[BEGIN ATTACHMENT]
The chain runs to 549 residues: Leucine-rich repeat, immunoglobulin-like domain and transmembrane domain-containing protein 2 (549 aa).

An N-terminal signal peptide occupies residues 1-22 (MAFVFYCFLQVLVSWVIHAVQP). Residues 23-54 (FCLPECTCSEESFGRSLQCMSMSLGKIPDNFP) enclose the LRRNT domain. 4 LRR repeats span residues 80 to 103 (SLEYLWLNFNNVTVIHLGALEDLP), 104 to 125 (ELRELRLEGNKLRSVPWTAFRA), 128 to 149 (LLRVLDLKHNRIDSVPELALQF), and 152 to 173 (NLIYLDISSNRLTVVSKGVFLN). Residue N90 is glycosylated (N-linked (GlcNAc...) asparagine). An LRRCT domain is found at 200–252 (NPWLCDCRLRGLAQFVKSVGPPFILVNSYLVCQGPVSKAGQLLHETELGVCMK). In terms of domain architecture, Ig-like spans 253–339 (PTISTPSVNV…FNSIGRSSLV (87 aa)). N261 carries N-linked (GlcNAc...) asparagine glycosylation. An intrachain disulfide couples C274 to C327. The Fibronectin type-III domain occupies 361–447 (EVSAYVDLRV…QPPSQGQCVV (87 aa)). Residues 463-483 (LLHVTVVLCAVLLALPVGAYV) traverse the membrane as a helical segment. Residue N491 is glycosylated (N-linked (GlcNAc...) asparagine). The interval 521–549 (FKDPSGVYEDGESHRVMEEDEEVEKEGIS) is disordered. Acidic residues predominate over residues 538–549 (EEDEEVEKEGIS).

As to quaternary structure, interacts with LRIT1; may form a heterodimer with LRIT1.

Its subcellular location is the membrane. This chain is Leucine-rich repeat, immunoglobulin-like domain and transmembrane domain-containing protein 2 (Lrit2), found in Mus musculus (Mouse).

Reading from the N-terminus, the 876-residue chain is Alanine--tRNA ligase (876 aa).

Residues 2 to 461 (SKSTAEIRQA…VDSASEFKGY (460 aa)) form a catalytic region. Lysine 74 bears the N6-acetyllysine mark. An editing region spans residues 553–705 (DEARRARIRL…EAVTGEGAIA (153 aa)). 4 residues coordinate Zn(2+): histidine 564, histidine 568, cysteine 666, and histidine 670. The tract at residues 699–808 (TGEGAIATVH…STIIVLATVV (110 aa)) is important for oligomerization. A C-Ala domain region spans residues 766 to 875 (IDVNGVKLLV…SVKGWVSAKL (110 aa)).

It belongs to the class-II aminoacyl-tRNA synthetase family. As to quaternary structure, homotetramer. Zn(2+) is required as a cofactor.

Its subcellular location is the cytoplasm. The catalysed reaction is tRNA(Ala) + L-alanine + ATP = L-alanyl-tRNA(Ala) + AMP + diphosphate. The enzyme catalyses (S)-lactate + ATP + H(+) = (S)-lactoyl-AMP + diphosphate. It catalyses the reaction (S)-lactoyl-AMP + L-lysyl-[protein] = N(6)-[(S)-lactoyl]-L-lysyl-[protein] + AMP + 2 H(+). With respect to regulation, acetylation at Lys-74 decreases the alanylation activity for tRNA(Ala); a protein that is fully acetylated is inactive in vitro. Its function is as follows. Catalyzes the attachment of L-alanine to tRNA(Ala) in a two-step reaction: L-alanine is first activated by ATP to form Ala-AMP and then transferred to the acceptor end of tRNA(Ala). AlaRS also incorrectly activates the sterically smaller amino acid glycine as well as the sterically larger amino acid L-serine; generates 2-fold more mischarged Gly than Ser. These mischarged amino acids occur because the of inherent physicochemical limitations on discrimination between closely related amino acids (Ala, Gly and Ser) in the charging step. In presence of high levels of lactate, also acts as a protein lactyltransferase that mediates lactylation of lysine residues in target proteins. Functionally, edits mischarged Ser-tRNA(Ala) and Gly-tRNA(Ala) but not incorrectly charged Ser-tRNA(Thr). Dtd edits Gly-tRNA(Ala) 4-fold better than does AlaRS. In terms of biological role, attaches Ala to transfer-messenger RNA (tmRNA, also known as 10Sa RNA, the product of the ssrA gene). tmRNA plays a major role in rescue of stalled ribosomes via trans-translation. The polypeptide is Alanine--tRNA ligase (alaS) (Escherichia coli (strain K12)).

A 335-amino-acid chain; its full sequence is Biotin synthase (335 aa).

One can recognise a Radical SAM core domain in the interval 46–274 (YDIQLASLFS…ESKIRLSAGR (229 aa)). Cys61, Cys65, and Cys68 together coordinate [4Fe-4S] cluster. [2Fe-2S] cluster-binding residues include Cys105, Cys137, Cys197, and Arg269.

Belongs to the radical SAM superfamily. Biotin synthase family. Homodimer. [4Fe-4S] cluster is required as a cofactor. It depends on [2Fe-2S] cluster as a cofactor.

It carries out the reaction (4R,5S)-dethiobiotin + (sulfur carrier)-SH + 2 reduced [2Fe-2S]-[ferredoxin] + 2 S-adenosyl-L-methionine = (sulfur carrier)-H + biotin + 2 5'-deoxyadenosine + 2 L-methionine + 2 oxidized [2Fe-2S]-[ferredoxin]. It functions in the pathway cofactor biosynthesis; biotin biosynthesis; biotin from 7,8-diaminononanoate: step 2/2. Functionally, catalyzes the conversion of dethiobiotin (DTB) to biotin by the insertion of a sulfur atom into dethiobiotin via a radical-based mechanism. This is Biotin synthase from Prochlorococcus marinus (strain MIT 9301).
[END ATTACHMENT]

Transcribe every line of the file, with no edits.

The chain runs to 549 residues: Leucine-rich repeat, immunoglobulin-like domain and transmembrane domain-containing protein 2 (549 aa).

An N-terminal signal peptide occupies residues 1-22 (MAFVFYCFLQVLVSWVIHAVQP). Residues 23-54 (FCLPECTCSEESFGRSLQCMSMSLGKIPDNFP) enclose the LRRNT domain. 4 LRR repeats span residues 80 to 103 (SLEYLWLNFNNVTVIHLGALEDLP), 104 to 125 (ELRELRLEGNKLRSVPWTAFRA), 128 to 149 (LLRVLDLKHNRIDSVPELALQF), and 152 to 173 (NLIYLDISSNRLTVVSKGVFLN). Residue N90 is glycosylated (N-linked (GlcNAc...) asparagine). An LRRCT domain is found at 200–252 (NPWLCDCRLRGLAQFVKSVGPPFILVNSYLVCQGPVSKAGQLLHETELGVCMK). In terms of domain architecture, Ig-like spans 253–339 (PTISTPSVNV…FNSIGRSSLV (87 aa)). N261 carries N-linked (GlcNAc...) asparagine glycosylation. An intrachain disulfide couples C274 to C327. The Fibronectin type-III domain occupies 361–447 (EVSAYVDLRV…QPPSQGQCVV (87 aa)). Residues 463-483 (LLHVTVVLCAVLLALPVGAYV) traverse the membrane as a helical segment. Residue N491 is glycosylated (N-linked (GlcNAc...) asparagine). The interval 521–549 (FKDPSGVYEDGESHRVMEEDEEVEKEGIS) is disordered. Acidic residues predominate over residues 538–549 (EEDEEVEKEGIS).

As to quaternary structure, interacts with LRIT1; may form a heterodimer with LRIT1.

Its subcellular location is the membrane. This chain is Leucine-rich repeat, immunoglobulin-like domain and transmembrane domain-containing protein 2 (Lrit2), found in Mus musculus (Mouse).

Reading from the N-terminus, the 876-residue chain is Alanine--tRNA ligase (876 aa).

Residues 2 to 461 (SKSTAEIRQA…VDSASEFKGY (460 aa)) form a catalytic region. Lysine 74 bears the N6-acetyllysine mark. An editing region spans residues 553–705 (DEARRARIRL…EAVTGEGAIA (153 aa)). 4 residues coordinate Zn(2+): histidine 564, histidine 568, cysteine 666, and histidine 670. The tract at residues 699–808 (TGEGAIATVH…STIIVLATVV (110 aa)) is important for oligomerization. A C-Ala domain region spans residues 766 to 875 (IDVNGVKLLV…SVKGWVSAKL (110 aa)).

It belongs to the class-II aminoacyl-tRNA synthetase family. As to quaternary structure, homotetramer. Zn(2+) is required as a cofactor.

Its subcellular location is the cytoplasm. The catalysed reaction is tRNA(Ala) + L-alanine + ATP = L-alanyl-tRNA(Ala) + AMP + diphosphate. The enzyme catalyses (S)-lactate + ATP + H(+) = (S)-lactoyl-AMP + diphosphate. It catalyses the reaction (S)-lactoyl-AMP + L-lysyl-[protein] = N(6)-[(S)-lactoyl]-L-lysyl-[protein] + AMP + 2 H(+). With respect to regulation, acetylation at Lys-74 decreases the alanylation activity for tRNA(Ala); a protein that is fully acetylated is inactive in vitro. Its function is as follows. Catalyzes the attachment of L-alanine to tRNA(Ala) in a two-step reaction: L-alanine is first activated by ATP to form Ala-AMP and then transferred to the acceptor end of tRNA(Ala). AlaRS also incorrectly activates the sterically smaller amino acid glycine as well as the sterically larger amino acid L-serine; generates 2-fold more mischarged Gly than Ser. These mischarged amino acids occur because the of inherent physicochemical limitations on discrimination between closely related amino acids (Ala, Gly and Ser) in the charging step. In presence of high levels of lactate, also acts as a protein lactyltransferase that mediates lactylation of lysine residues in target proteins. Functionally, edits mischarged Ser-tRNA(Ala) and Gly-tRNA(Ala) but not incorrectly charged Ser-tRNA(Thr). Dtd edits Gly-tRNA(Ala) 4-fold better than does AlaRS. In terms of biological role, attaches Ala to transfer-messenger RNA (tmRNA, also known as 10Sa RNA, the product of the ssrA gene). tmRNA plays a major role in rescue of stalled ribosomes via trans-translation. The polypeptide is Alanine--tRNA ligase (alaS) (Escherichia coli (strain K12)).

A 335-amino-acid chain; its full sequence is Biotin synthase (335 aa).

One can recognise a Radical SAM core domain in the interval 46–274 (YDIQLASLFS…ESKIRLSAGR (229 aa)). Cys61, Cys65, and Cys68 together coordinate [4Fe-4S] cluster. [2Fe-2S] cluster-binding residues include Cys105, Cys137, Cys197, and Arg269.

Belongs to the radical SAM superfamily. Biotin synthase family. Homodimer. [4Fe-4S] cluster is required as a cofactor. It depends on [2Fe-2S] cluster as a cofactor.

It carries out the reaction (4R,5S)-dethiobiotin + (sulfur carrier)-SH + 2 reduced [2Fe-2S]-[ferredoxin] + 2 S-adenosyl-L-methionine = (sulfur carrier)-H + biotin + 2 5'-deoxyadenosine + 2 L-methionine + 2 oxidized [2Fe-2S]-[ferredoxin]. It functions in the pathway cofactor biosynthesis; biotin biosynthesis; biotin from 7,8-diaminononanoate: step 2/2. Functionally, catalyzes the conversion of dethiobiotin (DTB) to biotin by the insertion of a sulfur atom into dethiobiotin via a radical-based mechanism. This is Biotin synthase from Prochlorococcus marinus (strain MIT 9301).